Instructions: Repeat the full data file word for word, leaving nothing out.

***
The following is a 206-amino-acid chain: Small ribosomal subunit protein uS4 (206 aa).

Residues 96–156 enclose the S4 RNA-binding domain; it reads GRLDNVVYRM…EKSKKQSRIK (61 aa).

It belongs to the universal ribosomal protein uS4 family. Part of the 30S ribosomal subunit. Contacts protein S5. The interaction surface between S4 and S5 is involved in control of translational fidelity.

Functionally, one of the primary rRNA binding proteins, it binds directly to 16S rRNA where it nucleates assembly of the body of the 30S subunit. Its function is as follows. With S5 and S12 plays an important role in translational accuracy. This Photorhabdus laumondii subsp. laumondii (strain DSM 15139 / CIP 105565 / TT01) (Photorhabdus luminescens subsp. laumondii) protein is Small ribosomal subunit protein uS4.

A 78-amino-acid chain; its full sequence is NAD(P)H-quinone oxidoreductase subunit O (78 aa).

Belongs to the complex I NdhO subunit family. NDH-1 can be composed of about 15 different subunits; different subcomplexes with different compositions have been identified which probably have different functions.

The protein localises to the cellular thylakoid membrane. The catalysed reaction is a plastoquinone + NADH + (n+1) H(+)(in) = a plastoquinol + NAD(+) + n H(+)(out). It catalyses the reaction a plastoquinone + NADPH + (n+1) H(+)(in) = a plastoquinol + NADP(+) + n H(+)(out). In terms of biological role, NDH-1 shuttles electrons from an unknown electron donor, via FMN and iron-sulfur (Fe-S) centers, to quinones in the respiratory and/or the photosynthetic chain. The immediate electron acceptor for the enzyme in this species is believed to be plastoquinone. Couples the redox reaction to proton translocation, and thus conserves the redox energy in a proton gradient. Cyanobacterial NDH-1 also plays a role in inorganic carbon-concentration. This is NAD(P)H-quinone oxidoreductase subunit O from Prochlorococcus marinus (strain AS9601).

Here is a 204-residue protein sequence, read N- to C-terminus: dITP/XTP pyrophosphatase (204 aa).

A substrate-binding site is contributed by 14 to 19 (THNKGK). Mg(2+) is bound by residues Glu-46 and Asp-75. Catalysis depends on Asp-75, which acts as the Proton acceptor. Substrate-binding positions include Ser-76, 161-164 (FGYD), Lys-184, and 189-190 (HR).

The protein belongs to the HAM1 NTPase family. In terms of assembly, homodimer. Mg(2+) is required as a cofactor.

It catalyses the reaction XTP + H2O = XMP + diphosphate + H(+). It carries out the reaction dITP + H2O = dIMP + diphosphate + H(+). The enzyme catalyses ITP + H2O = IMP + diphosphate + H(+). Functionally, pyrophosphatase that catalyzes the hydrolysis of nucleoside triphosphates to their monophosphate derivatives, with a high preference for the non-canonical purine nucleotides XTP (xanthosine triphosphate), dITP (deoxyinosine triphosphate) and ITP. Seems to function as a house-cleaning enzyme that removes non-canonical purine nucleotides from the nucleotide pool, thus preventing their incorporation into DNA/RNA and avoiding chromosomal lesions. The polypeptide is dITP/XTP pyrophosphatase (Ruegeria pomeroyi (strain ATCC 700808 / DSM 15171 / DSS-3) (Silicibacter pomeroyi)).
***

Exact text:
The following is a 206-amino-acid chain: Small ribosomal subunit protein uS4 (206 aa).

Residues 96–156 enclose the S4 RNA-binding domain; it reads GRLDNVVYRM…EKSKKQSRIK (61 aa).

It belongs to the universal ribosomal protein uS4 family. Part of the 30S ribosomal subunit. Contacts protein S5. The interaction surface between S4 and S5 is involved in control of translational fidelity.

Functionally, one of the primary rRNA binding proteins, it binds directly to 16S rRNA where it nucleates assembly of the body of the 30S subunit. Its function is as follows. With S5 and S12 plays an important role in translational accuracy. This Photorhabdus laumondii subsp. laumondii (strain DSM 15139 / CIP 105565 / TT01) (Photorhabdus luminescens subsp. laumondii) protein is Small ribosomal subunit protein uS4.

A 78-amino-acid chain; its full sequence is NAD(P)H-quinone oxidoreductase subunit O (78 aa).

Belongs to the complex I NdhO subunit family. NDH-1 can be composed of about 15 different subunits; different subcomplexes with different compositions have been identified which probably have different functions.

The protein localises to the cellular thylakoid membrane. The catalysed reaction is a plastoquinone + NADH + (n+1) H(+)(in) = a plastoquinol + NAD(+) + n H(+)(out). It catalyses the reaction a plastoquinone + NADPH + (n+1) H(+)(in) = a plastoquinol + NADP(+) + n H(+)(out). In terms of biological role, NDH-1 shuttles electrons from an unknown electron donor, via FMN and iron-sulfur (Fe-S) centers, to quinones in the respiratory and/or the photosynthetic chain. The immediate electron acceptor for the enzyme in this species is believed to be plastoquinone. Couples the redox reaction to proton translocation, and thus conserves the redox energy in a proton gradient. Cyanobacterial NDH-1 also plays a role in inorganic carbon-concentration. This is NAD(P)H-quinone oxidoreductase subunit O from Prochlorococcus marinus (strain AS9601).

Here is a 204-residue protein sequence, read N- to C-terminus: dITP/XTP pyrophosphatase (204 aa).

A substrate-binding site is contributed by 14 to 19 (THNKGK). Mg(2+) is bound by residues Glu-46 and Asp-75. Catalysis depends on Asp-75, which acts as the Proton acceptor. Substrate-binding positions include Ser-76, 161-164 (FGYD), Lys-184, and 189-190 (HR).

The protein belongs to the HAM1 NTPase family. In terms of assembly, homodimer. Mg(2+) is required as a cofactor.

It catalyses the reaction XTP + H2O = XMP + diphosphate + H(+). It carries out the reaction dITP + H2O = dIMP + diphosphate + H(+). The enzyme catalyses ITP + H2O = IMP + diphosphate + H(+). Functionally, pyrophosphatase that catalyzes the hydrolysis of nucleoside triphosphates to their monophosphate derivatives, with a high preference for the non-canonical purine nucleotides XTP (xanthosine triphosphate), dITP (deoxyinosine triphosphate) and ITP. Seems to function as a house-cleaning enzyme that removes non-canonical purine nucleotides from the nucleotide pool, thus preventing their incorporation into DNA/RNA and avoiding chromosomal lesions. The polypeptide is dITP/XTP pyrophosphatase (Ruegeria pomeroyi (strain ATCC 700808 / DSM 15171 / DSS-3) (Silicibacter pomeroyi)).